Want to increase crime? Imprison low level offenders, says expert

Morning Talk 31/05/2018

Long-time prison reform campaigner Kim Workman says imprisoning low-level offenders almost guarantees they will re-offend.

He told Morning Talk’s Mark Sainsbury that New Zealand prisons are full of low level offenders who pose little risk to public safety.

“One of the reasons we need to get them out of prison is because by putting them in prison, you increase the chance of them re-offending when they leave.”

According to Mr Workman, a major issue is with the some 25 percent of inmates who are remanding prisoners awaiting trial. Over half of these prisoners don’t end up getting a custodial sentence, he explained.

“So they’re not considered a public safety risk, and the question then is what are they doing in there?” he asked.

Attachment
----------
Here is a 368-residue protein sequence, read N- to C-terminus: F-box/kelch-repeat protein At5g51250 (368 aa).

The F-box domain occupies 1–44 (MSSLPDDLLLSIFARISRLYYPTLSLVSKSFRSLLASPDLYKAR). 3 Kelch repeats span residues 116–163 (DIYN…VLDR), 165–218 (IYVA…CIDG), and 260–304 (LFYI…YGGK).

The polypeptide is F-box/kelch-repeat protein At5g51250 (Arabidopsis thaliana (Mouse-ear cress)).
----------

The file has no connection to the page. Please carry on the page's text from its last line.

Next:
But when Sainsbury asked how his proposals address high profile cases that involve violence on bail, Mr Workman said we can’t use such examples to lock everyone up.

The murder of Christie Marceau in 2011 brought national attention to New Zealand bail laws, when she was killed by an eighteen-year-old who was awaiting trial on bail.

Nevertheless the Government may soon soften bail, sentencing and parole laws. Justice Minister Andrew Little announced the repeal of the three strikes law, and will be pushing for sentences shorter than two years to be served as home detention.

Heavily redacted documents released to Newshub Nation suggest large reductions in the prison population would be possible through changes to Bail, Sentencing and Parole Acts. But it notes those changes could "meet with significant resistance".

Mr Workman told RadioLIVE that he applauds Mr Little’s changes of the justice system.

He remarked that there has been an unspoken shift in New Zealand society, where people now are less likely to believe prison is a deterrent for crimes.

“The public is starting to look more closely at the evidence than they were, say, 10 or 15 years ago.”

Listen to the full interview with Kim Workman  above.

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